In both the novel and this mini-series, Fanny is in Portsmouth when she learns of Maria and Henry’s flight. She also learns of Tom’s illness, and Fanny wishes to be of service to those at Mansfield Park. Edmund comes to Portsmouth and escorts Fanny and Susan to Mansfield Park. Fanny learns from Edmund his change of heart toward Mary Crawford. A flashback is used where Edmund calls on Mary in London. Mary is angry at her brothers and Maria’s escape, not because of adultery, but because they caused rumors, which affect her also. Mary claims that if Fanny accepted Henry then none of this would happen. Mary develops a plan to “re-introduce” Maria and Henry to society if they marry.
Fanny’s voiceover to William in a letter advances the film’s ending. She tells the viewer that Rushworth receives his divorce, Julia and Yates elope and marry, and Mrs. Norris is to set up a home for Maria. Then we see Fanny’s wedding day as Fanny continues to tell William that she and Edmund will live in the parsonage for Dr. Grant has departed the neighborhood. The ending scene is Edmund and Fanny together with Pug on the parsonage’s grounds.
I just happened to watch the Master Piece Theater version of Mansfield Park last night. I found the physical similarities in the characters to be distracting. Perhaps because I haven’t read the novel in a long time, but I was confused. Tom and William looked almost identical to me at first. And Maria, Julia, and Mary were so similar it was frustrating telling them apart. I was pleased when Maria and Julia were taken off screen. Perhaps my eyes were tired. 🙂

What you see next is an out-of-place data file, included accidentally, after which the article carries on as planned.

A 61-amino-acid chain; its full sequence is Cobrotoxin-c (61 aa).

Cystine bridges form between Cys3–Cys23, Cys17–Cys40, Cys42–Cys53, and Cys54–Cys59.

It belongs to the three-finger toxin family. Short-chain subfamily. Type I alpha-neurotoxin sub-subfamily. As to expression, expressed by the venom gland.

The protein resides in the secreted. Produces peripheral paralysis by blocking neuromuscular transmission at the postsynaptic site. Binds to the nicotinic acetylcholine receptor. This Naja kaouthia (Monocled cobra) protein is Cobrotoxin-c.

An interesting perspective, Barbara… I am a fan of Hayley Atwell, but I understand what you are saying about the characters possessing similar looks. I find this most frustrating in more than one film/series.
It’s interesting to me how the variations of the movies differ, in some ways for no reason from the original novels. In writing Sense & Sensibility’s adaptation, I find that the novel has so many characters, it is hard to include them all without confusing the reader. Barbara’s comment about being confused on screen solidifies my decision to cut out some characters.
It is especially difficult for many of the American readers, who less familiar with the nuances of life in England during the Regency Period. It is difficult to find a balance between being true to Austen and not overwhelming the reader.